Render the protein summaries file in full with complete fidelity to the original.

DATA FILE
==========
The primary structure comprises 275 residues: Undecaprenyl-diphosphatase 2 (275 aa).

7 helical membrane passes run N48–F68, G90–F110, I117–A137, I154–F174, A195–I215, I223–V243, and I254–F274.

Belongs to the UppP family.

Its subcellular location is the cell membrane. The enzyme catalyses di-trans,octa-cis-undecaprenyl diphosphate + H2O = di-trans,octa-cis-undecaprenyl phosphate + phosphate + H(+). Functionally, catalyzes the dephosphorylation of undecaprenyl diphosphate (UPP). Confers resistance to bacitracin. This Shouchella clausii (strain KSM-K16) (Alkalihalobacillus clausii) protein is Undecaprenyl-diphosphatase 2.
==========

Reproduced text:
The primary structure comprises 275 residues: Undecaprenyl-diphosphatase 2 (275 aa).

7 helical membrane passes run N48–F68, G90–F110, I117–A137, I154–F174, A195–I215, I223–V243, and I254–F274.

Belongs to the UppP family.

Its subcellular location is the cell membrane. The enzyme catalyses di-trans,octa-cis-undecaprenyl diphosphate + H2O = di-trans,octa-cis-undecaprenyl phosphate + phosphate + H(+). Functionally, catalyzes the dephosphorylation of undecaprenyl diphosphate (UPP). Confers resistance to bacitracin. This Shouchella clausii (strain KSM-K16) (Alkalihalobacillus clausii) protein is Undecaprenyl-diphosphatase 2.